Little evidence guides depression treatment for cancer patients. To examine the effectiveness and cost-effectiveness of supplemental care provided by nurse care managers, researchers in the U.K. focused on a heterogeneous group of depressed cancer patients with a prognosis of at least 6 months.
After a two-stage screening and diagnostic interview, 200 patients meeting DSM criteria for major depression were randomized to usual care plus the intervention or to usual care only; another 134 patients refused to participate. The nurses delivered 3 months of psychoeducation (including promoting adherence to antidepressant regimens) and problem-solving therapy (to improve coping skills) and communicated with primary care physicians and oncologists; another 3 months consisted of telephone follow-up. Patients doing poorly could receive booster sessions. Intervention patients averaged seven sessions (only 3 attended no sessions), mostly at the cancer center. Telephone diagnostic interviews supplemented self-ratings.
Overall, 11% of patients saw mental health specialists. Depressive symptoms improved more in intervention patients than in controls at 3 months (effect size, 0.43); improvement persisted at 12 months. Significantly more intervention patients took therapeutic doses of antidepressants (supplied by primary care physicians) at 3 months (69% vs. 42% of controls) and 6 months (65% vs. 34%). Intervention patients showed greater rates of response (53% vs. 34%) and remission (29% vs. 14%) at 3 months and greater improvements in fatigue and anxiety. The intervention cost US$670 over 6 months, with a cost per quality-adjusted life-year (QALY) of US$10,556.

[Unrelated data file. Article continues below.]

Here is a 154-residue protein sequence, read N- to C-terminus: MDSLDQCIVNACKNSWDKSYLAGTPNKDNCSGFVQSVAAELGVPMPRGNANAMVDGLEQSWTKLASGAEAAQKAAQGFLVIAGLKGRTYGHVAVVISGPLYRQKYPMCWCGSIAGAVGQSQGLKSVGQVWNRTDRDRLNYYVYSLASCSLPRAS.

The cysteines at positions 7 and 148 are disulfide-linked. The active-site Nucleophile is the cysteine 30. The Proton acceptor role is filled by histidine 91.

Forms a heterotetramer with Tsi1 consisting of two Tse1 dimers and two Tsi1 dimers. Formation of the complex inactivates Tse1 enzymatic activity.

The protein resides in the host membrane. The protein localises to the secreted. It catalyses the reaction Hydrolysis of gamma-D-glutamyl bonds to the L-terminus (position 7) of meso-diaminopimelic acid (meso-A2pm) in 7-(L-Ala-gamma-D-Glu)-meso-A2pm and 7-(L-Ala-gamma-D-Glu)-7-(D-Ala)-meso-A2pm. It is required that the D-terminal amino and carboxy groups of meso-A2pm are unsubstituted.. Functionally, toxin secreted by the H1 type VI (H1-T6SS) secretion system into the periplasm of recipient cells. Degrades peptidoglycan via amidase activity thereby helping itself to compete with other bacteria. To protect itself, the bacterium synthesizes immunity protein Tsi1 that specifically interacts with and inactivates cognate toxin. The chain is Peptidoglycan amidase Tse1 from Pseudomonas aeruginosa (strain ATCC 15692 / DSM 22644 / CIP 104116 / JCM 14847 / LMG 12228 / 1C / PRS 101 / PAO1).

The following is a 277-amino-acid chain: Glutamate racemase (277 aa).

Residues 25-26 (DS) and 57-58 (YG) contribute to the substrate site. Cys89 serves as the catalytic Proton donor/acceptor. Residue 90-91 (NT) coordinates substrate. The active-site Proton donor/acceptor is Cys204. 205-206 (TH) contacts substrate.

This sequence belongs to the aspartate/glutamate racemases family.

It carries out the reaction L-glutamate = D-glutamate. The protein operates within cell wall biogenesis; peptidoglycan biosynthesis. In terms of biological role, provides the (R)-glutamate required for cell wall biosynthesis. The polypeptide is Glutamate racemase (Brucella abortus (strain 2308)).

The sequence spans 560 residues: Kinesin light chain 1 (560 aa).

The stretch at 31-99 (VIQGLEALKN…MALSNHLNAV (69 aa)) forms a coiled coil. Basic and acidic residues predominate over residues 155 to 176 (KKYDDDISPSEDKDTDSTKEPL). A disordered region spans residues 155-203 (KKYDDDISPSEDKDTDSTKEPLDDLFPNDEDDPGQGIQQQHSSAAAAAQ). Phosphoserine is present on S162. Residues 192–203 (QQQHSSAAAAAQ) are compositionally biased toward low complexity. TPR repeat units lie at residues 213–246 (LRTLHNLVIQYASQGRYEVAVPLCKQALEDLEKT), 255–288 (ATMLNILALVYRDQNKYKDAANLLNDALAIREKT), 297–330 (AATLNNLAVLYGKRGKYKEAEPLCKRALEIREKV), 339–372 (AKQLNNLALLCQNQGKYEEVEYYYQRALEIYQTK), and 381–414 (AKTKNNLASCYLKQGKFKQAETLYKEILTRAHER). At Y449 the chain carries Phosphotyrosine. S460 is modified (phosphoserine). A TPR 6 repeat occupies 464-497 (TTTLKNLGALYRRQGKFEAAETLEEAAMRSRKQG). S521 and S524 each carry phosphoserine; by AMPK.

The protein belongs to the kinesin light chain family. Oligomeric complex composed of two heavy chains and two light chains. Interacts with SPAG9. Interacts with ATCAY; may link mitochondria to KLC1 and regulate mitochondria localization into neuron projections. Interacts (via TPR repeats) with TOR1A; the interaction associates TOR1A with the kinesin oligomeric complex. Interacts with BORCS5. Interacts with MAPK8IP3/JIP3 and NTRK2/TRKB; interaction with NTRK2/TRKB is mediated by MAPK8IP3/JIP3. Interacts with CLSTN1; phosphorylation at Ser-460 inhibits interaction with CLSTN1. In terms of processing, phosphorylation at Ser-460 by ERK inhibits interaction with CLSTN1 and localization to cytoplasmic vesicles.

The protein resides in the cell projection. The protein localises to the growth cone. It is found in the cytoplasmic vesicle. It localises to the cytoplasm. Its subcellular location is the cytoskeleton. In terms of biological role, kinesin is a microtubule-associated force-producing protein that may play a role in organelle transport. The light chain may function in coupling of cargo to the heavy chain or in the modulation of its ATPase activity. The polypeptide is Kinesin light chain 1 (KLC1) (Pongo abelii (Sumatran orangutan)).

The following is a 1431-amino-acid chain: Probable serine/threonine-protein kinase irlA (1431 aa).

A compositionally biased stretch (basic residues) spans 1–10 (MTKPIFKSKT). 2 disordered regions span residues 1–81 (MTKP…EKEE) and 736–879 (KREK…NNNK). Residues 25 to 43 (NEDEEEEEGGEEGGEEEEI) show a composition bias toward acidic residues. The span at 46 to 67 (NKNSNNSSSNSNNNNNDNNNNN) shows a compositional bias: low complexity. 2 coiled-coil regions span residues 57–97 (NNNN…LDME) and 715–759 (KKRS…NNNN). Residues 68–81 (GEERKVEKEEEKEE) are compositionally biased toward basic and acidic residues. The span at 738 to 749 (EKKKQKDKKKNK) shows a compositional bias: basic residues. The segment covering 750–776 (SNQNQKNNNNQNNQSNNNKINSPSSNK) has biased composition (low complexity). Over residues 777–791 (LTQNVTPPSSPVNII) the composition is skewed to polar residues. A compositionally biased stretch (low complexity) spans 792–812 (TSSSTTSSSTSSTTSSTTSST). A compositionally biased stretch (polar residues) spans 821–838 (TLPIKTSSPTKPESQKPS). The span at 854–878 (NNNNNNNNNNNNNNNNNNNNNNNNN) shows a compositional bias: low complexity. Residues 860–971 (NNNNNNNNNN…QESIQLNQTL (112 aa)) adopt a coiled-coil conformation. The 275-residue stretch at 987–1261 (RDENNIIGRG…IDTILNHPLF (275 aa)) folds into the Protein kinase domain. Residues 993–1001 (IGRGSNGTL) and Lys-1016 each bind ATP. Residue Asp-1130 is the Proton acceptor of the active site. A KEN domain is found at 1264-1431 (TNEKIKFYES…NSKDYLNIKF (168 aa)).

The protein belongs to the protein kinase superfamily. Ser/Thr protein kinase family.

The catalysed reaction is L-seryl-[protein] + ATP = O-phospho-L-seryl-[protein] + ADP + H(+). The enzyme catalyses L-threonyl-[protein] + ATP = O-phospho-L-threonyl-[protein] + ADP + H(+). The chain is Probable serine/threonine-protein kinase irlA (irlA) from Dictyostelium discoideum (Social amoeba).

Comment: A simple delivery mechanism can improve depression outcomes in cancer patients, with a cost per QALY that compares favorably to that of many cancer treatments (often, $20,000 per QALY). Diagnostic interviews verified self-ratings and eliminated self-report bias. Limitations were the exclusion of poor-prognosis patients and the refusal to participate by 40% of eligible patients (although this is typical of the standard clinical trial). Because depression is often overlooked in cancer patients or is attributed to the stress of having cancer, this study has high public health importance.
Published in Journal Watch Psychiatry July 14, 2008
Strong V et al. Management of depression for people with cancer (SMaRT oncology 1): A randomised trial. Lancet 2008 Jul 5; 372:40.
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